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DISH Stock Slammed After Audit Report, TiVo Setback

Discussion in 'General DISH™ Discussion' started by Chris Blount, Mar 11, 2005.

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  1. Chris Blount

    Chris Blount Creator of DBSTalk Staff Member Administrator DBSTalk Gold Club

    Jun 22, 2001
    EchoStar's stock was slammed during trading Thursday after a report surfaced concerning an inquiry into past accounting issues and news that it suffered a setback in its litigation with TiVo.
    The company's shares fell more than 6 percent to $28.72 during trading Thursday.

    With the accounting issue, Bloomberg reported that an internal investigation by EchoStar's audit committee was started after KPMG, the company's independent auditor, allegedly uncovered evidence of improper booking of transactions and other issues while scrutinizing the company's 2004 financials. Bloomberg also said the Securities and Exchange Commission has opened an inquiry into CEO Charles Ergen's role in EchoStar's accounting.

    EchoStar would not comment on the matter.

    With the internal investigation, the audit committee must present findings to Ergen, and KPMG must then decide whether EchoStar is addressing the issue or refuse to sign off on the company's accounts, Bloomberg reported.

    Craig Moffett of Bernstein Research said the accounting news came as a surprise. "Charlie Ergen is a well respected manager within the cable and satellite sector, regarded as a reliable steward for minority shareholders' interests in an industry of family-run companies," he said. "There have never previously been any concerns regarding the company's management or accounting."

    Tom Eagan of Oppenheimer and Co. said possible fallout from an accounting issue may delay the company's fourth quarter reporting. "A more serious impact would be any restatements to the company's cap ex payments (historical and future) as that would impact free cash flow, a key valuation metric for the stock," he said.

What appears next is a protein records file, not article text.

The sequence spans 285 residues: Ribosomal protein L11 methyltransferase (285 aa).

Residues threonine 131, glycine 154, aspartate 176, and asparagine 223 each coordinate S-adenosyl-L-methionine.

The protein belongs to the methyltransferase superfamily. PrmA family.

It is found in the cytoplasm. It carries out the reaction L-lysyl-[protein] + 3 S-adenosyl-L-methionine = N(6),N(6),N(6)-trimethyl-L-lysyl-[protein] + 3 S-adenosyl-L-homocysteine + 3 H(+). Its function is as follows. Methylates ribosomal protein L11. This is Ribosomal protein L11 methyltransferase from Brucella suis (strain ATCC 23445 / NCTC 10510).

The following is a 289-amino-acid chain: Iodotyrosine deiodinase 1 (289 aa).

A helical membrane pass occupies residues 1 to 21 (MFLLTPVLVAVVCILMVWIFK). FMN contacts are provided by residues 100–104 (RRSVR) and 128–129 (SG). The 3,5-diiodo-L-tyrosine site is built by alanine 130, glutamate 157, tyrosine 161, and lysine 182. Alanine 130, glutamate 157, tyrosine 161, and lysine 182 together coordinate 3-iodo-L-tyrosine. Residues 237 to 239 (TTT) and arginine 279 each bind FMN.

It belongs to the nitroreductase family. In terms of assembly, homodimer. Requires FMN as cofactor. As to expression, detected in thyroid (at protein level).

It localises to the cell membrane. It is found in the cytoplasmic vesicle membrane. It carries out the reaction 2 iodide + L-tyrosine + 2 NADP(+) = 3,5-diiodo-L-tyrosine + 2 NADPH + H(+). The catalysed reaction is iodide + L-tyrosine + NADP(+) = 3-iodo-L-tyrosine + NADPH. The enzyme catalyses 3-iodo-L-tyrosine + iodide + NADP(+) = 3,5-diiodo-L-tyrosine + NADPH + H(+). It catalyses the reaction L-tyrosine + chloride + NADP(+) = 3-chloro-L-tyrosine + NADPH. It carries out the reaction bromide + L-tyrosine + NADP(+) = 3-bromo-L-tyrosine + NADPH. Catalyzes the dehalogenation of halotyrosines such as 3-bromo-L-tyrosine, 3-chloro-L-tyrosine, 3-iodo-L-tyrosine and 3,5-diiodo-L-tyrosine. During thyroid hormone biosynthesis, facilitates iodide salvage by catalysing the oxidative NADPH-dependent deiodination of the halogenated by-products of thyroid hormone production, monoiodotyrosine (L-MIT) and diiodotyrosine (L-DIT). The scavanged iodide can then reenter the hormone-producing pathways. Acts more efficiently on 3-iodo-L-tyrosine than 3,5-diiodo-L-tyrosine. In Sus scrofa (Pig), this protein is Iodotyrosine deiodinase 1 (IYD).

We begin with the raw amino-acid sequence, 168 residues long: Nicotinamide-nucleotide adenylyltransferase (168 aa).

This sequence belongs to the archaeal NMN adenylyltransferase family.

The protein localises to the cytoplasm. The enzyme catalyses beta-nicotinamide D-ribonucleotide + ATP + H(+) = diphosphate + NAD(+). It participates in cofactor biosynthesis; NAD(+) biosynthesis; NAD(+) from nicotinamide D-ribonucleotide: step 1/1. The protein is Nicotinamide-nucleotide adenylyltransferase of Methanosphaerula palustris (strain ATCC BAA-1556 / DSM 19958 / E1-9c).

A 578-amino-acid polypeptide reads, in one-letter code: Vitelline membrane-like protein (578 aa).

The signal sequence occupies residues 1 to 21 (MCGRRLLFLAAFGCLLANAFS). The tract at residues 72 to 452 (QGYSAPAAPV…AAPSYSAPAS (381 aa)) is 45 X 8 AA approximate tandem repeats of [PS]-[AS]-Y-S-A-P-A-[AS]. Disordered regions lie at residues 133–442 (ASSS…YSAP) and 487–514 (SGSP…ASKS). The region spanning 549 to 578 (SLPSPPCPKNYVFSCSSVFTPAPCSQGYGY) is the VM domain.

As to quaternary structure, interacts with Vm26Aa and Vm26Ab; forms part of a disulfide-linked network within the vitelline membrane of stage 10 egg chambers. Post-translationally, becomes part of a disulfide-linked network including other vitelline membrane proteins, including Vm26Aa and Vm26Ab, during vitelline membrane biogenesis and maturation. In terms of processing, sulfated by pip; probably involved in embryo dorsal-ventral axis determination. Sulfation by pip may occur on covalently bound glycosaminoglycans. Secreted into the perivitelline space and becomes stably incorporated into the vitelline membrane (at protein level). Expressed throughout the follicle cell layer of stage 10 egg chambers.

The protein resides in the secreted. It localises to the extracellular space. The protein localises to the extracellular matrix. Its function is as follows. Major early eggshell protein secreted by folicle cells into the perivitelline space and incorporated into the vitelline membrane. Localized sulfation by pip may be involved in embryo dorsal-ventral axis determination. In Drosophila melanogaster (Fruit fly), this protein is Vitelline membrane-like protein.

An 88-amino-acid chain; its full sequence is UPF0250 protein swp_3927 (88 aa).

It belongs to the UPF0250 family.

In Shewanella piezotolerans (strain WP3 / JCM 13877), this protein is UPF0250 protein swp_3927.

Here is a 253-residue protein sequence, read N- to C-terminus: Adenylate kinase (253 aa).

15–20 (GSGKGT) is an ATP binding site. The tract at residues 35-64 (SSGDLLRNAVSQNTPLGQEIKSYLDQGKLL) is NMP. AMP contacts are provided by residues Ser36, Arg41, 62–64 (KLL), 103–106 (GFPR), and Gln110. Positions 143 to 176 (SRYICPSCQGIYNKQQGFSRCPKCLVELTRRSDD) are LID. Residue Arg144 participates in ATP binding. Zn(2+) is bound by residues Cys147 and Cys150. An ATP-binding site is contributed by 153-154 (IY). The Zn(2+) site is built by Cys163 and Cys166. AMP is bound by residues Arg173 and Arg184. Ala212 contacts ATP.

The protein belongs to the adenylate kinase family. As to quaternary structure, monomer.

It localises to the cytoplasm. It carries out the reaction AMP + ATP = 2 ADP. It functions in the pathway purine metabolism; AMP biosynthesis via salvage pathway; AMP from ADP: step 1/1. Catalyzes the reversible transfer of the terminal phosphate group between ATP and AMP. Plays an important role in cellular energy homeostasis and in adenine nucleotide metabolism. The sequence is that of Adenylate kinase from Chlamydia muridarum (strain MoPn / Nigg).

But the issue should not impede the company's purchase of the VOOM/Rainbow 1 satellite and it shouldn't lead to Ergen losing control of the company, Eagan said.

    EchoStar reports results next week, on March 17.

    As for the TiVo litigation, the federal district court for the Eastern District of Texas denied motions from EchoStar to dismiss and transfer the DVR company's patent infringement case against the satellite TV company. In the case, TiVo alleged that EchoStar and certain subsidiaries are violating a key TiVo patent known as the "Time Warp" patent.

    As a result of the Court's rulings, the case will move forward in the Texas district court.

    http://www.skyreport.com (Used with permission)
  2. Anonymous

    Anonymous Legend

    Jun 19, 2004
    Doesn't the "Time Warp" patent patent the idea of watching something while you are still recording it with the ability to fast forward, pause, and rewind through what has been recorded so far? Isn't that a bit like the company that patented the concept of puting an encyclopedia on CD-ROM?


    I think I should patent serving a drink in a glass, I bet that isn't patented yet. If the court backs up TiVo's patent then that would set a president for me to sue restaurants.
  3. Darkman

    Darkman Hall Of Fame DBSTalk Gold Club

    Apr 16, 2002
    when stocks go down.. good opportunity to buy :)
  4. Capmeister

    Capmeister Large Hairless ApeCutting Edge: ECHELON '08

    Sep 16, 2003
    So how many shares of Enron did you pick up cheap? :)
  5. Cholly

    Cholly Old Guys Rule! DBSTalk Club

    Mar 22, 2004
    Regarding the TiVo suit -- what about Scientific Atlanta's DVR's? Aren't they infringing on TiVo as well? Seems as tho TiVo could have a field day, suing them and everyone else who has come up with pausing live TV, etc. (think TV tuner cards by ATI, Avermedia, Hauppauge, Leadtek, etc.)
  6. mainedish

    mainedish Hall Of Fame

    Mar 25, 2003
    What in the world is going on at Dish Network? Is Ergen just over his head?
  7. Mike Richardson

    Mike Richardson Banned User

    Jun 12, 2003
    Bloomberg TV was subsequently removed from DISH Network. j/k :lol:
  8. JBKing

    JBKing Hall Of Fame

    Mar 23, 2002
    6% share drop? Big deal! :confused:
  9. Darkman

    Darkman Hall Of Fame DBSTalk Gold Club

    Apr 16, 2002
    Enron is not DISH ;)

    ... and who was talking about me ... lol - i was just "generally" stating :p
  10. mainedish

    mainedish Hall Of Fame

    Mar 25, 2003

    Yeah. But look at what's happening . I would be concerned.
  11. Richard King

    Richard King Hall Of Fame

    Mar 25, 2002
  12. DonLandis

    DonLandis Hall Of Fame

    Dec 17, 2003